- Measure statistics at the i-th iteration

The statistics being observed are the mean, the median, the 95th percentile and the variance of the distribution of DIBs for all the entries in the hash table.

The keys for the entries are generated using the random function from the C++ standard library. For each test case, 10 **instances** have been run. This means that for the “batch” and “ripple” test cases, I have run 10 times 50 iterations, then I have averaged the 10 values corresponding to each iteration. For the “loading” test case, I have also run 10 instances, but there is only one iteration, which is why the x-axis in the analysis is not “*Iterations*” but “*Load factor*“. For each instance, the same seed value was used across all test cases, in such a way that the k-th instance of a test case was run using the same random keys as for the other test cases.

I have also run tests on a basic linear probing hashing algorithm, so that I could have a reference point when analyzing Robin Hood hashing. I have used the same test cases and the same random keys, to make the comparison fair.

For both the Robin Hood hashing and the basic linear probing implementations, I have used the 128-bit MurmurHash3 hash function which I truncated to the first 64 bits [3].

Finally, all the test cases were run for two different hash table sizes: 10k and 100k, to see if the size would have an impact.

## 6. Results

The results are presented in the four figures below, each figure showing the same statistic across the different test cases:

- Figure 4 is the mean DIB
- Figure 5 is the median of DIB
- Figure 6 is the 95th percentile of DIB
- Figure 7 is the variance of DIB

Each of these figures is holding sub-figures, each for a different test case:

- (a) is the “batch” test case, with LFM=0.8 and LFR=0.1
- (b) is the “batch” test case, with LFM=0.8 and LFR=0.8
- (c) is the “ripple” test case, with LFM=0.8 and LFR=0.1
- (d) is the “loading” test case

I am also showing the results from the original paper:

- Figure 8 is a reproduction of Figure OP-6.5 (mean DIB in original paper)

The mean DIBs are adjusted for the Robin Hood graphs, in such a way that the minimum DIB is shifted to zero, and this in order to make a fair comparison with the basic linear probing. Indeed, because the implementation of Robin Hood hashing used here is considering only probes between the minimum and maximum DIBs, the probing of an item never starts at DIB 0 but at the minimum DIB. Therefore shifting the graphs for Robin Hood hashing makes sense.

**Update 2013-11-17:** Take a look at the plots in the follow-up article: Robin Hood hashing with backward shift deletion outperforms basic linear probing [7].

Figure 4: Mean DIB averaged over 10 instances with random keys

Figure 5: Median of DIB averaged over 10 instances with random keys

Figure 6: 95th percentile of DIB averaged over 10 instances with random keys

Figure 7: Variance of DIB averaged over 10 instances with random keys

Figure 8: Reproduction of Figure OP-6.5

## 7. Discussion

The first interesting thing to notice is that almost the same results were obtained for hash tables of size 10k and 100k, for both the linear probing and Robin Hood algorithms. This means that for both algorithms, the size of the hash table does not have an influence on the distribution of DIBs.

I tried reproducing the results from the original paper, especially for the mean DIB. Figure 8 was showing the mean probe in Robin Hood hashing after numerous “replacement” operations. A replacement was described at the beginning of Section OP-6.3 as “*a deletion followed by an insertion*“. Figure 8 was generated using the insertion algorithm in Figure 2, which corresponds to the algorithm described in Section 2.4.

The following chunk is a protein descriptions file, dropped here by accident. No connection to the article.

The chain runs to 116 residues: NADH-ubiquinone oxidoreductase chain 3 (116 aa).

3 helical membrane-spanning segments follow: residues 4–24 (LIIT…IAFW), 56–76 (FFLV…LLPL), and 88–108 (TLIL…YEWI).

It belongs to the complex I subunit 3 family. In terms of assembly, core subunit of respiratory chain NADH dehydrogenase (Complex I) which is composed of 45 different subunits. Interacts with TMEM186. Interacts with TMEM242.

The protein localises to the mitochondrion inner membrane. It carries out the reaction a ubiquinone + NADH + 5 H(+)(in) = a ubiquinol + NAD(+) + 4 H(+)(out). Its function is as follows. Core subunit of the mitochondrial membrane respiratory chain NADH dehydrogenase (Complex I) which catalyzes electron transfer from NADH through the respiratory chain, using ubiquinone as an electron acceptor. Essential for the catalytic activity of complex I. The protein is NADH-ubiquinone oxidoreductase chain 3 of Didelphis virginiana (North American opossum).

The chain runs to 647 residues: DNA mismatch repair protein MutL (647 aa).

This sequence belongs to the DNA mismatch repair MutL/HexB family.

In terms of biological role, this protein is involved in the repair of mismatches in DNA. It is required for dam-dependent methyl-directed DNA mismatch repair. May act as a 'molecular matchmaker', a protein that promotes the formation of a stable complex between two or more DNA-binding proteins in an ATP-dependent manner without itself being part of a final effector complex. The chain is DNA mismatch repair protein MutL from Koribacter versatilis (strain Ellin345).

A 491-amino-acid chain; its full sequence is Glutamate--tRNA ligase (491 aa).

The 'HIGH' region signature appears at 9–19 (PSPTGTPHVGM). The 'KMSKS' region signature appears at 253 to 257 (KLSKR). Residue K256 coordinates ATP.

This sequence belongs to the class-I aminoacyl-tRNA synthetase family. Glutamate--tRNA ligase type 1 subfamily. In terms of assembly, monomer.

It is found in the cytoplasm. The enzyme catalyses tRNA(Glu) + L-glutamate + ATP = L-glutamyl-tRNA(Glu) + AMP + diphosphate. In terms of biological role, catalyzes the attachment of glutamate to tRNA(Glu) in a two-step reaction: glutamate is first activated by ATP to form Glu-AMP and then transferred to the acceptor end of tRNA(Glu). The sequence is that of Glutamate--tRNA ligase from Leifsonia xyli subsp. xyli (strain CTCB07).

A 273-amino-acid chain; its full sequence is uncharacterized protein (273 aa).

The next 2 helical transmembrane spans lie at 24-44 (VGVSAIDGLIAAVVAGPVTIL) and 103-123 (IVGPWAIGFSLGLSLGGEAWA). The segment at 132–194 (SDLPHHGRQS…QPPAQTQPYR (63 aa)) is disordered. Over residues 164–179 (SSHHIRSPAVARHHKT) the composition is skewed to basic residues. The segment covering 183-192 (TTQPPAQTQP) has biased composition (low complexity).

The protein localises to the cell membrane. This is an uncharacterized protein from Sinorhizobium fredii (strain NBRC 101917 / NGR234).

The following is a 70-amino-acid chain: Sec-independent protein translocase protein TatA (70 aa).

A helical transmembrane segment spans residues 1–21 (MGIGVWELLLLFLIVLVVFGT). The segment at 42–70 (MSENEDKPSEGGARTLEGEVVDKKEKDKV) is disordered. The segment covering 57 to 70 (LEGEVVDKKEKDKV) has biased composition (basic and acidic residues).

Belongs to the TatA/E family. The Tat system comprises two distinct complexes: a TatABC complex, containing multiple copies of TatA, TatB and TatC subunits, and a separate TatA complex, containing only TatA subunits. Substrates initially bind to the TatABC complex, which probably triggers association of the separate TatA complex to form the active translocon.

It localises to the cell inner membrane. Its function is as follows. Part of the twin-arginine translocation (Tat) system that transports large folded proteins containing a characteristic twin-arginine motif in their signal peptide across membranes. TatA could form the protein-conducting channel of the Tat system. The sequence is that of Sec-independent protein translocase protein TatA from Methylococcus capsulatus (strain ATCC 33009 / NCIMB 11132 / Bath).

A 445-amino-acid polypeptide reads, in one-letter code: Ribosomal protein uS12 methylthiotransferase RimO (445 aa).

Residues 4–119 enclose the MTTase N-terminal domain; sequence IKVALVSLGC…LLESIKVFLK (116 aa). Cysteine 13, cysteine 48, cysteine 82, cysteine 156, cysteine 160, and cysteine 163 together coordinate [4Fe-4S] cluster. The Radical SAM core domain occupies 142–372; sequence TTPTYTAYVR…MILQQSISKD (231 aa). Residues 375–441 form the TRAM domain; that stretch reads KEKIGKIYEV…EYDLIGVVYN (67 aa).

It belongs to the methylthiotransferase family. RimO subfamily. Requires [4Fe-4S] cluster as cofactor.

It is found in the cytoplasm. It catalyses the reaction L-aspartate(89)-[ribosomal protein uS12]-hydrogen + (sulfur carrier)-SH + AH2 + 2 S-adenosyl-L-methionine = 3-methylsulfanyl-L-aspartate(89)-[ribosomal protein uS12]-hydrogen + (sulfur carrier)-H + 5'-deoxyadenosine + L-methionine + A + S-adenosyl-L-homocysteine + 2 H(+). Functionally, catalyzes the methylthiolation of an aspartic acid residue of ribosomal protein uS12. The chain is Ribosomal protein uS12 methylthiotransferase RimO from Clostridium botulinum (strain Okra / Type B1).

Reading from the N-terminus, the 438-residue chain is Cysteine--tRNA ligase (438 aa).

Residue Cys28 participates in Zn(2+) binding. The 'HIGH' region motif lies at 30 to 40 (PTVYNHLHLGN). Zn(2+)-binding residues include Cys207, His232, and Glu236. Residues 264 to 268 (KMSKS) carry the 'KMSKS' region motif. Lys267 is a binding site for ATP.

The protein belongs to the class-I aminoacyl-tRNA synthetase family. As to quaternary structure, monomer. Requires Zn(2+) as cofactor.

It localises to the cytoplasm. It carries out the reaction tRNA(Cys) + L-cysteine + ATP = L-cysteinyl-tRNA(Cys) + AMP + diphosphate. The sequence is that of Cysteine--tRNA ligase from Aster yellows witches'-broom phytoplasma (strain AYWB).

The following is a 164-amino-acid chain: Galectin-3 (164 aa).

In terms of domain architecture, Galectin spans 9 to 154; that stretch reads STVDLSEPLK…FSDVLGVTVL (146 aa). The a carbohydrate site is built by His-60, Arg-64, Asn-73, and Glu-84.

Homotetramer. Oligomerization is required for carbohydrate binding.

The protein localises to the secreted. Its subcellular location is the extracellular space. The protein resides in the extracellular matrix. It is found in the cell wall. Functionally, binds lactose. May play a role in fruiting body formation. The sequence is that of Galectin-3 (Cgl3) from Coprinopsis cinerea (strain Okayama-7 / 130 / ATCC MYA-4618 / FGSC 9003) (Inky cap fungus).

I believe that I was successful in reproducing the results of the original paper in Figure 8 with the “batch” test case using the parameters LFM=0.8 and LFR=0.8, presented in Figure 4(b) above. There are differences — my averages are slightly higher — which can be explained by various factors: difference in the distribution of the keys, or difference in the hash function used for example. Other possible causes are a sudden lack of caffeine in my blood system when I implemented the function, and cosmic rays.

The original paper was stating that Robin Hood hashing has a very low and almost constant variance, and I was able to reproduce that, but only for the “batch” test case with LFM=LFR. Also, basic linear probing also has a low variance for the same test case, as seen in Figure 7(b).

As for the mean DIB in other test cases, like in Figure 4(a) and 4(c), Robin Hood hashing is doing a lot worse compared to basic linear probing. Indeed, after 50 iterations of deletions and insertions, the mean DIB in linear probing is around 5 and appears to have reached its maximum value, whereas it is around 30 for Robin Hood hashing, and is still growing. The same observation can be made for the median of DIB in Figure 5.

Something interesting maybe is the 95th percentile, presented in Figure 6. As it can be seen in Figure 6(a) and 6(c), the 95th percentile of the DIB is slightly lower for Robin Hood hashing compared to linear probing, at least until the 10th iteration. Then the 95th percentile stabilizes for basic linear probing, but continues to grow without a bound for Robin Hood hashing. This means that under 10 iterations of the operations of insertions and deletions applied, probing in the worst case will be more efficient with Robin Hood hashing than with basic linear probing, but on average, as the mean and median are showing in Figure 4 and 5, one would be better off with basic linear probing.

## 8. Conclusion

Robin Hood hashing is an interesting reordering scheme, and the results from the original paper looked promising.

It is true that I have not implemented the organ-pipe search or the smart search for entry retrieval, which according to the original paper allow for better performance. However, I did implement the same insertion algorithm, which was enough to compare the behavior of Robin Hood hashing after deletions in the original paper to my implementation.